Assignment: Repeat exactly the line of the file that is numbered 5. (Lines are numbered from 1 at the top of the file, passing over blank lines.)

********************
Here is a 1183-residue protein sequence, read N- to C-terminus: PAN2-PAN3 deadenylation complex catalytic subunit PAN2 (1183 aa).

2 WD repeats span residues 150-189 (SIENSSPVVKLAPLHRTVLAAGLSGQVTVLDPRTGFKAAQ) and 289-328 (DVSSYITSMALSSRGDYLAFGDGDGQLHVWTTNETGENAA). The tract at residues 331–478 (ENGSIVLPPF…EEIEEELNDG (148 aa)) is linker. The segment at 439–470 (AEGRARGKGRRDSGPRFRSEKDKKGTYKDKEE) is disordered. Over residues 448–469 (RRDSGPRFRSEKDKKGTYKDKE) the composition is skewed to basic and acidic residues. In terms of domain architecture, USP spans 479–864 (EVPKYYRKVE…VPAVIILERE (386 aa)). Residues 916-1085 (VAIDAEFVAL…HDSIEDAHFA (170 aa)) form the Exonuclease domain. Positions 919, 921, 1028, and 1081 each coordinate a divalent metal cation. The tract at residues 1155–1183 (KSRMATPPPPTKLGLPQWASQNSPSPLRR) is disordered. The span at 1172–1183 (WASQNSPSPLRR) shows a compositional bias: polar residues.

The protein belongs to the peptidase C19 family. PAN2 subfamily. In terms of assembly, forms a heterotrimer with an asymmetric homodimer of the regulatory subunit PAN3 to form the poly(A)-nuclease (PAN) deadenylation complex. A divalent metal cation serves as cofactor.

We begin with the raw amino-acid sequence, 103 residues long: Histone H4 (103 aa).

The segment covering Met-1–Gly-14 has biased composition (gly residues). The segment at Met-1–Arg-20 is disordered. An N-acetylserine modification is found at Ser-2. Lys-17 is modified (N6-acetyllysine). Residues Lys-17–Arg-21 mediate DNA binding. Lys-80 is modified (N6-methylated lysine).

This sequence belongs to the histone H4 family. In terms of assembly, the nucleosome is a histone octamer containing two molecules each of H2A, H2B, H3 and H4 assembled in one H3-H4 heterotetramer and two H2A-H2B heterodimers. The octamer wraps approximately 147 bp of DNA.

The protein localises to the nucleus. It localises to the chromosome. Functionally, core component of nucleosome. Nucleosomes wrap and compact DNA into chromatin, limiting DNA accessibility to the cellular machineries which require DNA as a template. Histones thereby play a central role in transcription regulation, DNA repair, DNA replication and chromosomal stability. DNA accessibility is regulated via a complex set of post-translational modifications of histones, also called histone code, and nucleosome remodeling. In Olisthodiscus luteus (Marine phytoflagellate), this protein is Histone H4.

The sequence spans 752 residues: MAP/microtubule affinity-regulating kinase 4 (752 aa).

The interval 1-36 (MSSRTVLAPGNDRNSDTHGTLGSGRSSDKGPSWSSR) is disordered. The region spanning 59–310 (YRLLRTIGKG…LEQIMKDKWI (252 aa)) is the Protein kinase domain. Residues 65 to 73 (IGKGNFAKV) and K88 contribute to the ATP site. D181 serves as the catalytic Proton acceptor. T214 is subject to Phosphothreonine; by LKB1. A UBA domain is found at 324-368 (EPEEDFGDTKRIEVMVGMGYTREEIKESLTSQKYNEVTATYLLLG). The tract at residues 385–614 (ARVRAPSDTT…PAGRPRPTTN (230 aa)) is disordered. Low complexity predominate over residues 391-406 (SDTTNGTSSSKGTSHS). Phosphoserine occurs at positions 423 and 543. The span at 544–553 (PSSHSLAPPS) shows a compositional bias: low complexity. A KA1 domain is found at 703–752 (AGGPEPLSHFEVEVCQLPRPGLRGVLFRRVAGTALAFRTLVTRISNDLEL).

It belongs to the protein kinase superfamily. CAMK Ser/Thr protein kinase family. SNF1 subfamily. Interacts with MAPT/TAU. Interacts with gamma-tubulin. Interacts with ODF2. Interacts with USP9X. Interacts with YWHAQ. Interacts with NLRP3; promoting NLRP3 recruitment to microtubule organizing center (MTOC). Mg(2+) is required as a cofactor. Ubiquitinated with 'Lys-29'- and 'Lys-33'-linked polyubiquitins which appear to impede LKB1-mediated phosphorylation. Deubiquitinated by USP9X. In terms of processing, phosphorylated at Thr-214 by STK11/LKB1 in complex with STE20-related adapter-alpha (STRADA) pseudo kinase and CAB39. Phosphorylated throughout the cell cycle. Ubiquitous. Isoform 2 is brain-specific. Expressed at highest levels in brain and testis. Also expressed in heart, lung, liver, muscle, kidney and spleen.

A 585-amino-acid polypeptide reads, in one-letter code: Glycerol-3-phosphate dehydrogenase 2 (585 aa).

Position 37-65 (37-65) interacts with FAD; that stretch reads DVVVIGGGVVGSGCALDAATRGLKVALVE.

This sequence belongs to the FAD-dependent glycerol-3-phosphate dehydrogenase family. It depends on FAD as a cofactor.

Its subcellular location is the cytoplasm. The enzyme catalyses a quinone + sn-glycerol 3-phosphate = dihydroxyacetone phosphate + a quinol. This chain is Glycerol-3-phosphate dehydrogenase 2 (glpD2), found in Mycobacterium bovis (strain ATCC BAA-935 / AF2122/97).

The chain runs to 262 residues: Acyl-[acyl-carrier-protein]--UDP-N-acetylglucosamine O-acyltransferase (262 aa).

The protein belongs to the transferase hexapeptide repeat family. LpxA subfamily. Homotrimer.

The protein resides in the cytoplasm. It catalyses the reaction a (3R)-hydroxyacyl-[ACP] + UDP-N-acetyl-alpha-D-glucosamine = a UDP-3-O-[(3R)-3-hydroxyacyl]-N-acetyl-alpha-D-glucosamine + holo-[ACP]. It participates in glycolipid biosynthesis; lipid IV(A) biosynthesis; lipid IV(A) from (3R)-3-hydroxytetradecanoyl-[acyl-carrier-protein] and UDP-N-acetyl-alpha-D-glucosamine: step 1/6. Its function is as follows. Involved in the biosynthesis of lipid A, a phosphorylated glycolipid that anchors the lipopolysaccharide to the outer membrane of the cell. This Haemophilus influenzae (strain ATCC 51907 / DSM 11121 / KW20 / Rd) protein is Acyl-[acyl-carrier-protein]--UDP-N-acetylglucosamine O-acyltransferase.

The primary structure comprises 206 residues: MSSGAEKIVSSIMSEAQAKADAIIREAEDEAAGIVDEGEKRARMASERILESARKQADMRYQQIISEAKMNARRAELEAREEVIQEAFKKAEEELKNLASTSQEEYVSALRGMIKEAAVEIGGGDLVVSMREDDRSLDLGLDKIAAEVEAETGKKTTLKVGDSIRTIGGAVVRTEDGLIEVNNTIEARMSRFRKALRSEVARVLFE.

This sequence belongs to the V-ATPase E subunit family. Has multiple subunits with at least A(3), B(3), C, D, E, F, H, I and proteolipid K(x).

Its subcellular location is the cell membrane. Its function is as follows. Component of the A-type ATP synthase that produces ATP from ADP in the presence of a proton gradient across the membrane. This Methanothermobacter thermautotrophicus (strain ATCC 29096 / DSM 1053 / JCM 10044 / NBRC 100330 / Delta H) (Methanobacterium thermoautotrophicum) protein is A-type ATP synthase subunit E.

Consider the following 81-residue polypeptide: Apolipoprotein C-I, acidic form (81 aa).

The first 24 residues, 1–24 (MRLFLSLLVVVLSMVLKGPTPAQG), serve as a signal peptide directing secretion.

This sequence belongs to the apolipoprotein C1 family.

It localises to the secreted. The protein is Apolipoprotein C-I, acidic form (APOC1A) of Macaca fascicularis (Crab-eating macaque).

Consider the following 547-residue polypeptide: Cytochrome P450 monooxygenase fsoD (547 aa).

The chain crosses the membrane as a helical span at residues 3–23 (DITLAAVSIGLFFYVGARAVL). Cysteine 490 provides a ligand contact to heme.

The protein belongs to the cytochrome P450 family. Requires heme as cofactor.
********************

The segment covering Met-1–Gly-14 has biased composition (gly residues). The segment at Met-1–Arg-20 is disordered. An N-acetylserine modification is found at Ser-2. Lys-17 is modified (N6-acetyllysine). Residues Lys-17–Arg-21 mediate DNA binding. Lys-80 is modified (N6-methylated lysine).